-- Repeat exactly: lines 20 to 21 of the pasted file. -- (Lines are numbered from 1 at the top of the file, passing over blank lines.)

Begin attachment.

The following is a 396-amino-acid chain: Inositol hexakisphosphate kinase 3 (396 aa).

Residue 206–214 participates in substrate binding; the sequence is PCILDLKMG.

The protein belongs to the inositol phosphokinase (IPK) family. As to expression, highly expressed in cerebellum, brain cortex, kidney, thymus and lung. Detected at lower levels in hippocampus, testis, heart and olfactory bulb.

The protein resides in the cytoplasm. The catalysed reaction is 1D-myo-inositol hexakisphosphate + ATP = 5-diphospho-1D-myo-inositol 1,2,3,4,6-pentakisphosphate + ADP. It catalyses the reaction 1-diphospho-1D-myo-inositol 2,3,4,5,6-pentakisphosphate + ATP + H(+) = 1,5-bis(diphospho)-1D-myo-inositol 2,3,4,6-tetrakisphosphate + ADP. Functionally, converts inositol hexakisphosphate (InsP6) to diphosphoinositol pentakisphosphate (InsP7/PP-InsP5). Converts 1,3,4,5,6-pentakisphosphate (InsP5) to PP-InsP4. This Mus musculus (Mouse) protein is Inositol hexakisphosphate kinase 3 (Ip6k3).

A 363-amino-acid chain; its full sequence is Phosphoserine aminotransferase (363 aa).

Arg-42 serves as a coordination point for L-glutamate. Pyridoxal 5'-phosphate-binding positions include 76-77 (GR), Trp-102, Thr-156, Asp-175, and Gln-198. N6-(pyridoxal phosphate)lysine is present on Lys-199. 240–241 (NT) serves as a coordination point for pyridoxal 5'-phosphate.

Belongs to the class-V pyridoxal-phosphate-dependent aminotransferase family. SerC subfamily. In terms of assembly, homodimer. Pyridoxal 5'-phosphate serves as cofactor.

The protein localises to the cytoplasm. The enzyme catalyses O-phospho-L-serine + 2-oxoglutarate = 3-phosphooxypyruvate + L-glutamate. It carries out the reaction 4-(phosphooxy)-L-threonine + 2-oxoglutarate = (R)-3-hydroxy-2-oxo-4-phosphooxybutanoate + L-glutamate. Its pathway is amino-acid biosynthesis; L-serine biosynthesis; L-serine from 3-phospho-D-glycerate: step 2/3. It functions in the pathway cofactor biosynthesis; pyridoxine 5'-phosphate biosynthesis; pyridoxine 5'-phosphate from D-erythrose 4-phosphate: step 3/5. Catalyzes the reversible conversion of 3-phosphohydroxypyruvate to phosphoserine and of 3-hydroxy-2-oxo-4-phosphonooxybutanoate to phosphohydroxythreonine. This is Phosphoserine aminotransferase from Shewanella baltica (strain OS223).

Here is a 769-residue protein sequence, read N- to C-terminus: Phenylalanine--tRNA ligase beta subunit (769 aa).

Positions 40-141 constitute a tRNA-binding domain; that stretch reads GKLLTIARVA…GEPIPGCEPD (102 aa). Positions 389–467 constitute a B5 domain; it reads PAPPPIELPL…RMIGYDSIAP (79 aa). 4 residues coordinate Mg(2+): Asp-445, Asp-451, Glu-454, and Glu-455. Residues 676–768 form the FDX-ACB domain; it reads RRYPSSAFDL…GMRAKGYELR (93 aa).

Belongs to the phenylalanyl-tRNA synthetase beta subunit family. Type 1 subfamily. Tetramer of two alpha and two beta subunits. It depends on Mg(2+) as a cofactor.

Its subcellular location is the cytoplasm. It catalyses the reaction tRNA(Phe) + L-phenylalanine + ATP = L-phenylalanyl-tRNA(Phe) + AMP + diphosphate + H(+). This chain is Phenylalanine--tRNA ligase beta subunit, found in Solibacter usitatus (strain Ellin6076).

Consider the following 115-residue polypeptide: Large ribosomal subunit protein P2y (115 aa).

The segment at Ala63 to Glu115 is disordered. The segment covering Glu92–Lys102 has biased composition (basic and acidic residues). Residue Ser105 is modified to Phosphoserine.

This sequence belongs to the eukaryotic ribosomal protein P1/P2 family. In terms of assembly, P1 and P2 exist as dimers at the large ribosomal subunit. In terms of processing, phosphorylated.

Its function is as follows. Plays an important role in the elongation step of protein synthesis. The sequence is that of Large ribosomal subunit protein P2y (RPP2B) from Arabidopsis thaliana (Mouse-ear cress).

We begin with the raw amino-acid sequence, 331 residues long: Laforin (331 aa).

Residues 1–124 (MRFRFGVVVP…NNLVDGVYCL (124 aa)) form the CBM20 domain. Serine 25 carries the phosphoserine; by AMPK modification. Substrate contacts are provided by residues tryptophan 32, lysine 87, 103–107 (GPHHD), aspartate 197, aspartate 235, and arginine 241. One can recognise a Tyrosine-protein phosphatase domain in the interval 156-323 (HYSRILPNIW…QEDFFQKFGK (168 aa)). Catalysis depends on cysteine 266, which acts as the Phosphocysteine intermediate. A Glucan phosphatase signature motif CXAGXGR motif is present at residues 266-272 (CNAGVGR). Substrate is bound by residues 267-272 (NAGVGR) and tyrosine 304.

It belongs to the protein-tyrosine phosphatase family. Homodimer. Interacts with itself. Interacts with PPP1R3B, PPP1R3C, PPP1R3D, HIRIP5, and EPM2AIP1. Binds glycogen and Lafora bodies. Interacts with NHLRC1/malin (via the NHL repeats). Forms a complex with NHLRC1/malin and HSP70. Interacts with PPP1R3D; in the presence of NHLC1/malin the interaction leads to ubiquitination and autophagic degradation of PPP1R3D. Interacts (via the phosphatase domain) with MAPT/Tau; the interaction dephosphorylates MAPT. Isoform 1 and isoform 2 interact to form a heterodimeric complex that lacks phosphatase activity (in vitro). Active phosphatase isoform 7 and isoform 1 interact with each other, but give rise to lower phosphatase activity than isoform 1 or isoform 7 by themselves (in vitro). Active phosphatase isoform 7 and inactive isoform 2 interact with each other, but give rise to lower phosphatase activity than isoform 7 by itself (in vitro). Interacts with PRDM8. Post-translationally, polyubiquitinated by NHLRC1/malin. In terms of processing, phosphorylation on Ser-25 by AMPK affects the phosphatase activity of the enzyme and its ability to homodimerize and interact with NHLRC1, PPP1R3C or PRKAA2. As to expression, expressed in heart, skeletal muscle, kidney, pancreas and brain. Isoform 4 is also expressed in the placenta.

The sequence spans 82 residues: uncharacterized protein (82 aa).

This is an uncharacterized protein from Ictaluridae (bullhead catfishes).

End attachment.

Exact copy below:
The sequence spans 82 residues: uncharacterized protein (82 aa).

This is an uncharacterized protein from Ictaluridae (bullhead catfishes).